In July 2013, Petitioner filed a second Motion to Vacate, Set Aside, or Correct Sentence Pursuant to 28 U.S.C. § 2255. Cannon v. United States, United States District Court, Central District of Illinois, Urbana Division, Case No. 13-2170, d/e 1 (Second Motion). This time, Petitioner challenged his sentence based on the United States Supreme Court decision in Alleyne v. United States, 133 S.Ct. 2151, 2155 (2013) (holding that "[a]ny fact that, by law, increases the penalty for a crime is an element' that must be submitted to the jury and found beyond a reasonable doubt"). Judge McCuskey determined that the Motion was a successive motion pursuant to § 2255 and Petitioner had not obtained an order from the Seventh Circuit Court of Appeals authorizing the district court to consider the motion. Cannon v. United States, Case No. 13-2170, d/e 3. Therefore, Judge McCuskey dismissed the Motion for lack of jurisdiction and declined to issue a certificate of appealability. Id . In June 2014, Petitioner filed another Motion to Vacate, Set Aside, or Correct Sentence Pursuant to 28 U.S.C. § 2255. United States v. Cannon, United States District Court, Central District of Illinois, Urbana Division, Case No. 15-2023 (Third Motion). In his Third Motion, Petitioner argues that the prior convictions used to enhance his sentence are infirm in light of Descamps v. United States, 133 S.Ct. 2276 (2013) (holding that a court, when determining whether a prior conviction is one of the crimes that qualifies to increase a sentence, may not use the modified categorical approach when the defendant was convicted under a statute that does not contain alternative elements even if the statute criminalizes conduct broader than the relevant generic offense). Due to the retirement of Judge McCuskey, the case has been reassigned to the undersigned judge.
A prisoner may not file a second or successive § 2255 motion unless he obtains certification from the court of appeals. 28 U.S.C. § 2255(h). In fact, "[a] district court must dismiss a second or successive petition, without awaiting any response from the government, unless the court of appeals has given approval for its filing." Nunez v. United States, 96 F.3d 990, 991 (7th Cir. 1996).
Petitioner's Third Motion is a successive § 2255 motion. Petitioner already received "one unencumbered opportunity to receive a decision on the merits" when he filed, and the Court denied, his First Motion in Case No. 07-2044. See, e.g., Potts v. United States, 210 F.3d 770, 770 (7th Cir. 2000) (explaining when a previous motion "was the real thing' that ought to subject the petitioner" to the limitations the Antiterrorism and Effective Death Penalty Act places on the filing of successive motions under § 2255). No exceptions to the certification requirement appear to apply. See Suggs v. United States, 705 F.3d 279, 282 (7th Cir. 2013) (noting that where a petitioner successfully challenged his sentence pursuant to a § 2255 motion and was resentenced, his second § 2255 motion challenging his resentencing did not constitute a second or successive motion); see also, e.g., Slack v. McDaniel, 529 U.S. 473, 478 (2000) (a habeas petition filed after the first petition was dismissed for failure to exhaust state remedies is not a second or successive petition).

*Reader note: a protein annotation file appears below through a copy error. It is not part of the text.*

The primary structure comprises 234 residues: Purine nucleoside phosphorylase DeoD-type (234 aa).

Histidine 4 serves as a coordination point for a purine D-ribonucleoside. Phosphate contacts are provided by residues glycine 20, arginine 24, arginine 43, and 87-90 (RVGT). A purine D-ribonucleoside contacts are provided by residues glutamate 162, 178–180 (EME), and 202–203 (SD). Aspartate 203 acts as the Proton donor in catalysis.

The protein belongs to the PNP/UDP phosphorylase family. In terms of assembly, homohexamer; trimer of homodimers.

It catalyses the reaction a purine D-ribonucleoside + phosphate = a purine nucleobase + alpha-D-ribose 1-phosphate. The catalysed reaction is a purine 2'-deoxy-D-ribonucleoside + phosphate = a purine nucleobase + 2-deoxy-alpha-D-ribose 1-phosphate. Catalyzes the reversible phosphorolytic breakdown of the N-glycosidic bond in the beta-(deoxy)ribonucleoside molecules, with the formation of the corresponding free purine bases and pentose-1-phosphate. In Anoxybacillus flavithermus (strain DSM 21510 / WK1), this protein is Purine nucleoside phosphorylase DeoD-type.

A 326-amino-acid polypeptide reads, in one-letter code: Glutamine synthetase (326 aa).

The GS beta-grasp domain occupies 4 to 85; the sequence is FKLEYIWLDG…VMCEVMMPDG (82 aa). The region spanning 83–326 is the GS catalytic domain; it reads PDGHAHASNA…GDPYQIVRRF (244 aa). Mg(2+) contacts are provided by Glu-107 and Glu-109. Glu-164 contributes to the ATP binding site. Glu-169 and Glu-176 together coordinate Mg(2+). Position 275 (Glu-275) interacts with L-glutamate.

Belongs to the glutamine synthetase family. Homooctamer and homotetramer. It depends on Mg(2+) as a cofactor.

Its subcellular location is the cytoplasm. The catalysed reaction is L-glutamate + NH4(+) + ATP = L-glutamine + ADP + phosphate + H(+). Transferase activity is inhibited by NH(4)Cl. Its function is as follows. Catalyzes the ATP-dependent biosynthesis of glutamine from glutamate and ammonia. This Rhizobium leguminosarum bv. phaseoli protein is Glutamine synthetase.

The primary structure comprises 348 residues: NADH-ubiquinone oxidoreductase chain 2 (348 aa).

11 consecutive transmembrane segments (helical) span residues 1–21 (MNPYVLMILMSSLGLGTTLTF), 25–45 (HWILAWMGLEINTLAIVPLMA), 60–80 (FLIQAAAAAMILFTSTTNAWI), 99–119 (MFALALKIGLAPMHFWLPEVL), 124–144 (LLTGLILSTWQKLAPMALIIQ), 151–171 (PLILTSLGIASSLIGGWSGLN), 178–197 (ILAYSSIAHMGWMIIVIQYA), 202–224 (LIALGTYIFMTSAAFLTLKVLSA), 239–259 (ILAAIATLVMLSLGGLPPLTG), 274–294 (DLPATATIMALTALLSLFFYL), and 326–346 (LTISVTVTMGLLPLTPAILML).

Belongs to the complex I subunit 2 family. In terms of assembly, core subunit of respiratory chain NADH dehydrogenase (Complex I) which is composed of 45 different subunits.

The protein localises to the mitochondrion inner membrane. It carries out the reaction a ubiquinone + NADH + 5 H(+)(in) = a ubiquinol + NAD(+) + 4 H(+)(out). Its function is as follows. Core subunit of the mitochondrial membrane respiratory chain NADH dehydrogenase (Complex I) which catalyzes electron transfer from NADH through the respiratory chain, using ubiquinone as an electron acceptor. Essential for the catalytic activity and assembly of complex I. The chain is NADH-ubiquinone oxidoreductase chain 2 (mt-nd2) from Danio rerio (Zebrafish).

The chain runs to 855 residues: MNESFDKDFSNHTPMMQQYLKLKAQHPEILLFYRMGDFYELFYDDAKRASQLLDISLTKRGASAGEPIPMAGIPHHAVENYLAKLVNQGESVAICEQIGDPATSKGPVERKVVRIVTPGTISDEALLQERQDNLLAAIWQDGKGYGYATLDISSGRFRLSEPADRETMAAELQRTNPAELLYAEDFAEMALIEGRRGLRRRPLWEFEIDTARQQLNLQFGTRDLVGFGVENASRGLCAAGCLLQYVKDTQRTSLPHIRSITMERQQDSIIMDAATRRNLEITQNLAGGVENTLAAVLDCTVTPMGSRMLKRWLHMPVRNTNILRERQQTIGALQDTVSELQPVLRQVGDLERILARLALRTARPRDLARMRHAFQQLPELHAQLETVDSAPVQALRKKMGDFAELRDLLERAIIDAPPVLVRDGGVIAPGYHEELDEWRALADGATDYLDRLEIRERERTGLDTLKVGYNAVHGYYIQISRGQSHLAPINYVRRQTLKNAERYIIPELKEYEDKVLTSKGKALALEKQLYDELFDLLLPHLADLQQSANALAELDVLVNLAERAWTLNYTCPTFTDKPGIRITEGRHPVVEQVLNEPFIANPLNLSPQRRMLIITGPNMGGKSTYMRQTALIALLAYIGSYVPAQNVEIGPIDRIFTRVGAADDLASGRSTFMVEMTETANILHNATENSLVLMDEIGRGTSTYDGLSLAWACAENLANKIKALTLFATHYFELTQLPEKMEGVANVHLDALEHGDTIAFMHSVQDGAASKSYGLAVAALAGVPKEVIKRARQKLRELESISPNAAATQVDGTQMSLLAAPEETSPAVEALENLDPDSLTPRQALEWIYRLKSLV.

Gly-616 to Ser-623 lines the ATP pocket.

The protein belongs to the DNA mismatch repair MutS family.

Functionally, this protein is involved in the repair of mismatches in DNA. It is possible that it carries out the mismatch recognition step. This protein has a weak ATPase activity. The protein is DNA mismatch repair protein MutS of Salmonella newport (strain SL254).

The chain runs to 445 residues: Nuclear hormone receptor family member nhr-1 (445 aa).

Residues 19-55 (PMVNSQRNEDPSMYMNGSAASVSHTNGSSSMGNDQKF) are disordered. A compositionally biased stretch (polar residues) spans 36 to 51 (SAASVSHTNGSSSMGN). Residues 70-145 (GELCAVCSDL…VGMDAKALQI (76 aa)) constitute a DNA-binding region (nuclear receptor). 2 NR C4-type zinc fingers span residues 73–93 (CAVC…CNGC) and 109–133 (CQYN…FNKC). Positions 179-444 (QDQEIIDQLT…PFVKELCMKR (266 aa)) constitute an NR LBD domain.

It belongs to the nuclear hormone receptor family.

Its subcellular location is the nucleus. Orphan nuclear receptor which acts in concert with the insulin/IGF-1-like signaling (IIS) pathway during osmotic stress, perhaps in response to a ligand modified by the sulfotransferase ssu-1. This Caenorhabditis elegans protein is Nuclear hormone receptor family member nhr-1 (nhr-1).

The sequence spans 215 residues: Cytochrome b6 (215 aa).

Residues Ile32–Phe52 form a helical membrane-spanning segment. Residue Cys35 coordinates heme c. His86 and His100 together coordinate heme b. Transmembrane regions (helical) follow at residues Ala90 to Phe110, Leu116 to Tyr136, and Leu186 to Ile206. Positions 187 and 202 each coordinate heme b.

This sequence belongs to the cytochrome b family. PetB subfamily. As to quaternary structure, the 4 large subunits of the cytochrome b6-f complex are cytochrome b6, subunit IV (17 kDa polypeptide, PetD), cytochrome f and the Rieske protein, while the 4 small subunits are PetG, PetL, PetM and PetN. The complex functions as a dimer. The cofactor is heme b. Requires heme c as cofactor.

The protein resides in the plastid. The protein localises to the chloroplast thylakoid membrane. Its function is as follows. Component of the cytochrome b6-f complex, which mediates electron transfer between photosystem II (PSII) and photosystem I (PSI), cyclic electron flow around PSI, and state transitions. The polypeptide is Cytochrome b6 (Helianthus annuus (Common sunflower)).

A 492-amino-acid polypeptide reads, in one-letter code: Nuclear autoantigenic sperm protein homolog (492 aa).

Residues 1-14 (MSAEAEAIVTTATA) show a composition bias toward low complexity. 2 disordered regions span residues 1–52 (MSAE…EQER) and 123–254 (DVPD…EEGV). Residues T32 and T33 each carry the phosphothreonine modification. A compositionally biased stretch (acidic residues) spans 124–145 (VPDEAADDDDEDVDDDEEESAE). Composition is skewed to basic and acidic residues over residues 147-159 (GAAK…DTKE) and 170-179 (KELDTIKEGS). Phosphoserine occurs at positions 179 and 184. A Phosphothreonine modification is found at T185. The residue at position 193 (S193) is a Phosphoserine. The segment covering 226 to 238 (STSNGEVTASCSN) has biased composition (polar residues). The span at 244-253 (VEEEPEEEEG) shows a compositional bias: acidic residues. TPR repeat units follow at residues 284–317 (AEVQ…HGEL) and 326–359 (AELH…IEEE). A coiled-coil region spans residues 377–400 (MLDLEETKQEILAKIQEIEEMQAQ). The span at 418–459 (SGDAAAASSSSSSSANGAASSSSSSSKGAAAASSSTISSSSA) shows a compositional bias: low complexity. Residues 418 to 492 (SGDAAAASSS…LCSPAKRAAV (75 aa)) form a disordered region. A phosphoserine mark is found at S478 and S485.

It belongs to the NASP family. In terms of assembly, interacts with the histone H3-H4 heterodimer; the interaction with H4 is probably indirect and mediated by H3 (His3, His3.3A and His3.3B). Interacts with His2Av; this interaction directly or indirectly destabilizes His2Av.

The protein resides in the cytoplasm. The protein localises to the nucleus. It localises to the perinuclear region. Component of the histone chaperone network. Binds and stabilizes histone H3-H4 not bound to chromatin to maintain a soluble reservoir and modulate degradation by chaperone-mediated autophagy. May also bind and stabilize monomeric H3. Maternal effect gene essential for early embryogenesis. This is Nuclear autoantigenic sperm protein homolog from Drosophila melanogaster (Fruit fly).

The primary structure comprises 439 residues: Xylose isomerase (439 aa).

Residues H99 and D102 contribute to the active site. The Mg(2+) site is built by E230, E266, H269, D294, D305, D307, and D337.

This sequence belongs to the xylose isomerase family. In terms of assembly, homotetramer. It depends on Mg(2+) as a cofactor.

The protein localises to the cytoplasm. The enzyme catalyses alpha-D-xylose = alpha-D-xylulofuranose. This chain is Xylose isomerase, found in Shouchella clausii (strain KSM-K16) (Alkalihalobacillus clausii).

Petitioner has not obtained certification from the court of appeals. Therefore, this Court lacks jurisdiction and the Third Motion must be dismissed.
III. CERTIFICATE OF APPEALABILITY
If Petitioner seeks to appeal this decision, he must first obtain a certificate of appealability. See 28 U.S.C. § 2253(c) (providing that an appeal may not be taken to the court of appeals from a final order in a § 2255 proceeding unless a circuit justice or judge issues a certificate of appealability); Sveum v. Smith, 403 F.3d 447, 448 (7th Cir. 2005) (per curiam) (holding that a certificate of appealability is required when the district court dismisses a motion on the ground that it is an unauthorized, successive collateral attack). A certificate of appealability may issue only if the petitioner "has made a substantial showing of the denial of a constitutional right." 28 U.S.C. § 2253(c)(2). In addition, when a § 2255 motion is denied on procedural grounds, a certificate ...